RUSH: Now, the other thing that happened today at the White House. Grab sound bites 24 and 25. This was surreal. Set the stage. Yesterday Trump has this meeting with the DACA people. And he tweeted about this. His tweet from this morning at 7 a.m., “The so-called bipartisan DACA deal presented yesterday to myself and a group of Republican Senators and Congressmen was a big step backwards.
Sick & Tired of Sanctimonious Liberal Hypocrisy Some Drive-Bys are reporting that Trump is reveling in the controversy. He’s loving the fact that he’s got ’em so stirred up. I don’t know about that. But all I can tell you is I have been there. I have been in the midst of these kind of firestorms, folks, and I can tell you that this is all faux rage. It is faux anger. It is faux outrage. It is made up. It is for the cameras. It’s for the microphones. It’s for the audience.Read Full Article »
The Real Nutcase Is Not Donald Trump RUSH: Now, look, I know this is saying something, but here it is. Today more than ever, more than ever, more than at any time in the last three years it is abundantly clear and over-the-top evident that very few people inside Washington, in the establishment, inside the Beltway in American politics have the slightest idea who Donald Trump is.
Muck Rack makes it simple to find people, tweets, or articles that mention any name, keyword, company, hashtag etc. We've compiled this guide to help you make the most of your search.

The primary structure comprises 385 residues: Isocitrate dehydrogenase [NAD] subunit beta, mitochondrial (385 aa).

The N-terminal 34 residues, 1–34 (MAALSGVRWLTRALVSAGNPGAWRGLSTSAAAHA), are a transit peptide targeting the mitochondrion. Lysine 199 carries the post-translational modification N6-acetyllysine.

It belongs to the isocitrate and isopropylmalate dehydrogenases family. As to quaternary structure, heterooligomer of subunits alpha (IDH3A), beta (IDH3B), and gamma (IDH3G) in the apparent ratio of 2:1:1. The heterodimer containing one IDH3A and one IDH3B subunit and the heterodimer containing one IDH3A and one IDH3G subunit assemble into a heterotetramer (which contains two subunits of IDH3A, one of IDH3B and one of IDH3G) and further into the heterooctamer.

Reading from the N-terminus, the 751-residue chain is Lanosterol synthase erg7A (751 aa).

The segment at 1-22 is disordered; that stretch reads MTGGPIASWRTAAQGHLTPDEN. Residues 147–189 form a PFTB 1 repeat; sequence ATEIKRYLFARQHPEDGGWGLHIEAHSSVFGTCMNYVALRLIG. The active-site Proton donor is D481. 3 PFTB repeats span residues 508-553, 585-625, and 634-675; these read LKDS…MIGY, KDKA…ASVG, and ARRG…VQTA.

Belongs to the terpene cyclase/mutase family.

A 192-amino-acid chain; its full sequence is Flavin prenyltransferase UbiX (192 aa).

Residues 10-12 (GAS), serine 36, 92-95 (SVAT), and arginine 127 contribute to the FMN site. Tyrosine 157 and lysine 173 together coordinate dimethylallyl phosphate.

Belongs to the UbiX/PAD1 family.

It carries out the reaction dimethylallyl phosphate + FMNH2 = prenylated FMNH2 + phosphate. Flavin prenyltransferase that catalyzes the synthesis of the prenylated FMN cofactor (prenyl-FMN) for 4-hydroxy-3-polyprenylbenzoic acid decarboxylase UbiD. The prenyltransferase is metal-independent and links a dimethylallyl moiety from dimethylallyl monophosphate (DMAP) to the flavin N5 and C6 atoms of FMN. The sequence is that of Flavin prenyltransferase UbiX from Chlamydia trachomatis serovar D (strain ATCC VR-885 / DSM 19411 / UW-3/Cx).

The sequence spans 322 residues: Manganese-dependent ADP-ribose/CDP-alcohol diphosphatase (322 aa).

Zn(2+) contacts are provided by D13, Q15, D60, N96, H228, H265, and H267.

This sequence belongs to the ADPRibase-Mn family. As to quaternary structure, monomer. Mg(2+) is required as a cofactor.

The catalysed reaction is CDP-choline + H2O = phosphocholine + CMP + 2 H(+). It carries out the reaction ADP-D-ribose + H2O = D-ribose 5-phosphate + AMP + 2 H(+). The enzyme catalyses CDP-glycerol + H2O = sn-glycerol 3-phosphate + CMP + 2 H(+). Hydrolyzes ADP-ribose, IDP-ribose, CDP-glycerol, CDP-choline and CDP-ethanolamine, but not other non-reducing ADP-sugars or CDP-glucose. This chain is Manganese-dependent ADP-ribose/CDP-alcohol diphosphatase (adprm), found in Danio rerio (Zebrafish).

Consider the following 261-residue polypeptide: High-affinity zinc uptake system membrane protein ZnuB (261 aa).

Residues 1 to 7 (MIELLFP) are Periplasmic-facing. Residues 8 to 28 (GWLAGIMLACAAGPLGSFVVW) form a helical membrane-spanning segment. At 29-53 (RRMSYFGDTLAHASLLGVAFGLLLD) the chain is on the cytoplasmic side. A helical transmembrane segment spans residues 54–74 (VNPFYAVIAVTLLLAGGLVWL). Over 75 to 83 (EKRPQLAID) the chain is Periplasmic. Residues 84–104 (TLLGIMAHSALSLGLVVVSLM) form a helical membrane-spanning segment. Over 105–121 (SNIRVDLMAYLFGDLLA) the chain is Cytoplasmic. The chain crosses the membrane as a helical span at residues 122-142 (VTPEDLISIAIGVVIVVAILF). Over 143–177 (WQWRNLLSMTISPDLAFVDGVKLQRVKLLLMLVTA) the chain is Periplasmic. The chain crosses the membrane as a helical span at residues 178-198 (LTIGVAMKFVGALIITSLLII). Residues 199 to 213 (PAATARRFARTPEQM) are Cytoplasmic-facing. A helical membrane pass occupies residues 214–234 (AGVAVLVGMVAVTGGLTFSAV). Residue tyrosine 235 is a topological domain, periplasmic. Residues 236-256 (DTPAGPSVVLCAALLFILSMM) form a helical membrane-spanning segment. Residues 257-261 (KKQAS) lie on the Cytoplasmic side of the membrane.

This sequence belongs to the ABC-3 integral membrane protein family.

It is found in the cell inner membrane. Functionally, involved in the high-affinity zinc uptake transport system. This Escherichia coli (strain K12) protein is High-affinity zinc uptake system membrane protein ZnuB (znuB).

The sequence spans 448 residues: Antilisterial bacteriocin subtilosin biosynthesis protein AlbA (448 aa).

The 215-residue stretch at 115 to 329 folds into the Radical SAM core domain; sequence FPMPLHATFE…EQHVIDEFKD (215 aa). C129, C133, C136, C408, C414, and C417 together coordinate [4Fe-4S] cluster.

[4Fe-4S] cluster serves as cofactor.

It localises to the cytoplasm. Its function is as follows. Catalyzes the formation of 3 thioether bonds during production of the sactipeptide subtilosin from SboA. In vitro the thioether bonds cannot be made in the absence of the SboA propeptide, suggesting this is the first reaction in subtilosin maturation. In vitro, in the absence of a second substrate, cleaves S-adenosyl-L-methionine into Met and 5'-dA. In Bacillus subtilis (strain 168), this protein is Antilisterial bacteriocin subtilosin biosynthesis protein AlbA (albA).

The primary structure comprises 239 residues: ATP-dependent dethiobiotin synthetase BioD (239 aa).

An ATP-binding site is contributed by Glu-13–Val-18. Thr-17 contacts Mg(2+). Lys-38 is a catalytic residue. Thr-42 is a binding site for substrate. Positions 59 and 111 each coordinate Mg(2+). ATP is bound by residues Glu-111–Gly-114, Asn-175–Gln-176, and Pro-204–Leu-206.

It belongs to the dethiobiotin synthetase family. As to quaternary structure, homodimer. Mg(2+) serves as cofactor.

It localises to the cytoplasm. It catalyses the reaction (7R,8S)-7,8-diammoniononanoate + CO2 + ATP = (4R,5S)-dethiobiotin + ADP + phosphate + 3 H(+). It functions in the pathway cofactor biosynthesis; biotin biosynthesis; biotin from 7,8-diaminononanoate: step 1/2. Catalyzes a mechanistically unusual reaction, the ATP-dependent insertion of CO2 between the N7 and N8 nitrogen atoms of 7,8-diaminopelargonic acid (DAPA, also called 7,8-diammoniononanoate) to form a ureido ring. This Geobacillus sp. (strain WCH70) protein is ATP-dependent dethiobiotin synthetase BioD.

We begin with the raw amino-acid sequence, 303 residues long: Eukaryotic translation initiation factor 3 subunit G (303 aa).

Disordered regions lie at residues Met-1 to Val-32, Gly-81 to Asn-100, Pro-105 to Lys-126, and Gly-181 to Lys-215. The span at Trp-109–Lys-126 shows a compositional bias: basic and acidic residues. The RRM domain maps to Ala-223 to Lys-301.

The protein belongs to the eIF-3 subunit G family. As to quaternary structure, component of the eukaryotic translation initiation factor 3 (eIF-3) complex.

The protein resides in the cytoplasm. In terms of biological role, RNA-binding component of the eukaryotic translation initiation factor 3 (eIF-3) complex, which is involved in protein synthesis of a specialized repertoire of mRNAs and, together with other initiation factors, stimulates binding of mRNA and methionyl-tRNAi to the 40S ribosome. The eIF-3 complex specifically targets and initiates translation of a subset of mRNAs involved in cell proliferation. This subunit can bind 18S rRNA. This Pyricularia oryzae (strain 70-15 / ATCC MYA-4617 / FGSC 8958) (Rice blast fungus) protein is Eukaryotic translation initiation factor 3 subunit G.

Selecting a term
Start searching tweets, articles from media outlets, articles mentioned in tweets, journalists'
names, titles and bios with some suggested searches:
Companies or Topics (e.g. iPhone, Microsoft)
Phrases (e.g. "cloud computing") — use quotes to keep the terms together
Twitter handles (e.g. @username) — returns those who have mentioned or replied to
Names (e.g. "David Pogue")
Hashtags (e.g. #sxsw, #london2012)
Bio details (e.g. vegan, Olympics, father)
Muck Rack's Advanced Search allows for many boolean operators.
Find results that mention multiple specified terms, use AND or
+. For example, ensure each result contains both Elon Musk and Mark Zuckerberg by
searching Musk AND Zuckerberg or Musk + Zuckerberg.
Use the operators OR or , to broaden your search when you'd like either of
multiple terms to appear in results. (This is the default behavior of our search when no operators
are used). For example, results will contain either cake or cookie by searching cake OR cookie or cake,cookie
Use NOT or - to subtract results from your search. For
example, searching Disney will yield results about the Walt Disney Company as well as Walt Disney
World Resort. To exclude mentions of Disney World, search for Disney -World or Disney
When using one of these operators with a phrase, enclose it in quotation marks. For example, you can
find results about smartphones excluding Apple's iPhone 4S by searching smartphone -"iPhone
Exact case matching or punctuation
If you're searching for a brand name or keyword that relies on specific punctuation marks or capitalization, you can
find results that match your exact query by adding matchcase: before the keyword you're searching for, like matchcase:E*TRADE .
Use parentheses to separate multiple
boolean phrases. For example, to find journalists talking about having fun in Disney World or
Disneyland, search for ("disney world" OR disneyland) AND fun.
An asterisk can be used to search for any variation of a root word truncated by the asterisk. For example, searching for admin* will return results for administrator, administration, administer, administered, etc.
A near operator is an AND operator where you can control the distance between the words. You can vary the distance the near operation uses by adding a forward slash and number (between 0-99) such as strawberries NEAR/10 "whipped cream", which means the strawberries must exist within 10 words of "whipped cream".